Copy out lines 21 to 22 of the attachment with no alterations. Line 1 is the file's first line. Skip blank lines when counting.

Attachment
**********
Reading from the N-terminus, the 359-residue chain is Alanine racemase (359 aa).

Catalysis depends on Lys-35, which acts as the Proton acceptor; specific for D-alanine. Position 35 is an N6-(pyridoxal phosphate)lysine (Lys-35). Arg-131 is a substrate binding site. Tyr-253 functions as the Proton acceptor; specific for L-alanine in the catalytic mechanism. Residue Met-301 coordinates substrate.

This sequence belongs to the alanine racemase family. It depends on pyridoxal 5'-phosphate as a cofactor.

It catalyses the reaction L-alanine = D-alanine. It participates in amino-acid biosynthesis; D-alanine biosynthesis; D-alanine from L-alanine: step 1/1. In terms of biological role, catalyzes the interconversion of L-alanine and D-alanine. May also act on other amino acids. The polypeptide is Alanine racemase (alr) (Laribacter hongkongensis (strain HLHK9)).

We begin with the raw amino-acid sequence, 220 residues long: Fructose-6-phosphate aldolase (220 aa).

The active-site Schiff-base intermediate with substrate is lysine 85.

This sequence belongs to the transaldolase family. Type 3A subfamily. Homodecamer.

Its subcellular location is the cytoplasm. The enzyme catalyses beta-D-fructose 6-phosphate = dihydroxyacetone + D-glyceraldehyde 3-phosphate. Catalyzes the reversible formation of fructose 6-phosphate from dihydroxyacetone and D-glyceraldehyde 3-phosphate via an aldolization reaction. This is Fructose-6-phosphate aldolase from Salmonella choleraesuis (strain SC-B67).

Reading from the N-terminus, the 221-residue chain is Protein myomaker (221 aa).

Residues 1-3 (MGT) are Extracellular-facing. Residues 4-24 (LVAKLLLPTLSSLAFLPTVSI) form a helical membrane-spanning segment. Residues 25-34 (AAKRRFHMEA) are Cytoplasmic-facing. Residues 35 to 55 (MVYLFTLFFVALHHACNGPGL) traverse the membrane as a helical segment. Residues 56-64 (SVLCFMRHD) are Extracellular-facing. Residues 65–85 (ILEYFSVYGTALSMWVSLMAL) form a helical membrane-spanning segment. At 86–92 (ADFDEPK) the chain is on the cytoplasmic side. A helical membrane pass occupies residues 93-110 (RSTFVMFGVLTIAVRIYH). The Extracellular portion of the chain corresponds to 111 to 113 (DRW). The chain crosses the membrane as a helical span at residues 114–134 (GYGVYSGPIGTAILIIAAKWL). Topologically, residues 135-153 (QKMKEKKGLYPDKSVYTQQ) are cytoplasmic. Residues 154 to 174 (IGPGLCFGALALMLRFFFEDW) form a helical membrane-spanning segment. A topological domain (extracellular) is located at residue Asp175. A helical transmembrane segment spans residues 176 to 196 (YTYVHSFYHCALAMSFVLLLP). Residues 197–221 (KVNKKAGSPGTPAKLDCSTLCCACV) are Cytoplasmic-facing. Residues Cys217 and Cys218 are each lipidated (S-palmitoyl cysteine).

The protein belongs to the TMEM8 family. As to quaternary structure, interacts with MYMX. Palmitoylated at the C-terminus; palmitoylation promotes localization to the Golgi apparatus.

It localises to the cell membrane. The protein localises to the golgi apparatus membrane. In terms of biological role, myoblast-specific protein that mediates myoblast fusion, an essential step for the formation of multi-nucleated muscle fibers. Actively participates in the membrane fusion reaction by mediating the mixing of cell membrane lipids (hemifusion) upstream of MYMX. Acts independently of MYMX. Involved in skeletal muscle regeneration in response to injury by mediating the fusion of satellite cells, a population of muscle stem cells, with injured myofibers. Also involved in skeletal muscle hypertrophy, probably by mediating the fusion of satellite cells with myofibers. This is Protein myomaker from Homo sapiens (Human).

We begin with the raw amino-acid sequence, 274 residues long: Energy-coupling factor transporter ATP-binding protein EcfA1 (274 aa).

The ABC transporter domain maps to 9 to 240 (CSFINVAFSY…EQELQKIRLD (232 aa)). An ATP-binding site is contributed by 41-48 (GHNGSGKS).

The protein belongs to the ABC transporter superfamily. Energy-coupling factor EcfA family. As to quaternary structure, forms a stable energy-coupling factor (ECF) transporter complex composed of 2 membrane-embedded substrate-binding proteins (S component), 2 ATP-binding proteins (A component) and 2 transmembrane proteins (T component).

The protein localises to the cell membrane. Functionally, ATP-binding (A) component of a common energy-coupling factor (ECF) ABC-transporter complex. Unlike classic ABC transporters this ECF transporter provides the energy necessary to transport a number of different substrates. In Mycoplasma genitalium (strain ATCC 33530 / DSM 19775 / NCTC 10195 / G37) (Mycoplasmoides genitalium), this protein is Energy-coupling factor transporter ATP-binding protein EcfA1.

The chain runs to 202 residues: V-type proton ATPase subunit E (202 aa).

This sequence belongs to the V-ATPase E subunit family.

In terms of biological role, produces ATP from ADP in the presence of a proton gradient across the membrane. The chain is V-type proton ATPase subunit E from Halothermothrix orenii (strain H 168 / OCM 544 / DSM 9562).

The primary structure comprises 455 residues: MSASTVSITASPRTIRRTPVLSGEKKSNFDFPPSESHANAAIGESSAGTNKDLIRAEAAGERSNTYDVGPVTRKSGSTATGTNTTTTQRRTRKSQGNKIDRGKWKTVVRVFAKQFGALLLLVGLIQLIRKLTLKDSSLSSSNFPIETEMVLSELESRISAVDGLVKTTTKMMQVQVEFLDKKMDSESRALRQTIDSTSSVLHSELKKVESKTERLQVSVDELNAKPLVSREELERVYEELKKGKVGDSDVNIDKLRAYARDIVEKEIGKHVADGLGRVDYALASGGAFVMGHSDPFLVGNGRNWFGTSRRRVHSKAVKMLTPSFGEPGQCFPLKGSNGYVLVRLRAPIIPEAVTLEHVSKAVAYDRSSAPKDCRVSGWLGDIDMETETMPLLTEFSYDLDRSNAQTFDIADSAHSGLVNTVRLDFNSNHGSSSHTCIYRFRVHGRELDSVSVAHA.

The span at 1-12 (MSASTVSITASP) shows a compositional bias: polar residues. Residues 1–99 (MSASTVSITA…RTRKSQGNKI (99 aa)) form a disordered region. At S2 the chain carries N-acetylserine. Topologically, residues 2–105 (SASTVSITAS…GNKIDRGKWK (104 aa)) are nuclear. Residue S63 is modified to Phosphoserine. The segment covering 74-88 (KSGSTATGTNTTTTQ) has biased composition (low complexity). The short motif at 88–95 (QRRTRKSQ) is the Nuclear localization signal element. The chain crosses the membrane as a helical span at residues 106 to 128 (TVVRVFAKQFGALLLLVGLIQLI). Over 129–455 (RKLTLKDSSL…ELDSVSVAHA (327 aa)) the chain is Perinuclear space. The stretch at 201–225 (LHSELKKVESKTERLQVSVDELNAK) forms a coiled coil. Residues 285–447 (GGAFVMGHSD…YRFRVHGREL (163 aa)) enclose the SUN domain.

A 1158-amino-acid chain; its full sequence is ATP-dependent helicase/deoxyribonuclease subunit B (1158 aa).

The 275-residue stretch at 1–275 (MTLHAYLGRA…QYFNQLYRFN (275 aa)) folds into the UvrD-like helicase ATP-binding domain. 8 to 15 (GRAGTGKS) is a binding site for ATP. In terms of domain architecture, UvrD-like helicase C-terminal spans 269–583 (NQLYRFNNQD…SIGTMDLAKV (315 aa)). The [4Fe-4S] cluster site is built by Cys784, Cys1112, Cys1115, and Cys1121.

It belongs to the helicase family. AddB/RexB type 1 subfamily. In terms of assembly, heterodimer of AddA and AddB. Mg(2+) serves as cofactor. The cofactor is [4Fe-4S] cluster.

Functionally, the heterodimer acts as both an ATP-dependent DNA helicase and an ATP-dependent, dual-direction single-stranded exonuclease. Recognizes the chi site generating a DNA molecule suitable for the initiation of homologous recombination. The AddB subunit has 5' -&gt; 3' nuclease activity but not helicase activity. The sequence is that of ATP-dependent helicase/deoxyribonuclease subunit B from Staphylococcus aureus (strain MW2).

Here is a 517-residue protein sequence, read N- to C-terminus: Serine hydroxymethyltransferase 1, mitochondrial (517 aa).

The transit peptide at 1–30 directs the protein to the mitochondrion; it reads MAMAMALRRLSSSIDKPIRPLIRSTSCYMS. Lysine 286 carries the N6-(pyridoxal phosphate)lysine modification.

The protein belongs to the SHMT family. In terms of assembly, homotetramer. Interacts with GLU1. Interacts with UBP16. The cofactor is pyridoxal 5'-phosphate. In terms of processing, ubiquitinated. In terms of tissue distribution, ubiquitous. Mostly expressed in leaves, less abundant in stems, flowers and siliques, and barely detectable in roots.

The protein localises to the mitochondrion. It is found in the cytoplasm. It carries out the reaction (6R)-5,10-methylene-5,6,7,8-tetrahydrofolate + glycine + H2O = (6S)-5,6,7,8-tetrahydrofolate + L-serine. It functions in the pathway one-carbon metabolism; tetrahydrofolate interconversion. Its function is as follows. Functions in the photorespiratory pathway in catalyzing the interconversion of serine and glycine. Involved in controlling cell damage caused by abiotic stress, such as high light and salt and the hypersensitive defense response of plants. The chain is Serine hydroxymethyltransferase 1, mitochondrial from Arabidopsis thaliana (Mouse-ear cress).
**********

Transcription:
The span at 1-12 (MSASTVSITASP) shows a compositional bias: polar residues. Residues 1–99 (MSASTVSITA…RTRKSQGNKI (99 aa)) form a disordered region. At S2 the chain carries N-acetylserine. Topologically, residues 2–105 (SASTVSITAS…GNKIDRGKWK (104 aa)) are nuclear. Residue S63 is modified to Phosphoserine. The segment covering 74-88 (KSGSTATGTNTTTTQ) has biased composition (low complexity). The short motif at 88–95 (QRRTRKSQ) is the Nuclear localization signal element. The chain crosses the membrane as a helical span at residues 106 to 128 (TVVRVFAKQFGALLLLVGLIQLI). Over 129–455 (RKLTLKDSSL…ELDSVSVAHA (327 aa)) the chain is Perinuclear space. The stretch at 201–225 (LHSELKKVESKTERLQVSVDELNAK) forms a coiled coil. Residues 285–447 (GGAFVMGHSD…YRFRVHGREL (163 aa)) enclose the SUN domain.

A 1158-amino-acid chain; its full sequence is ATP-dependent helicase/deoxyribonuclease subunit B (1158 aa).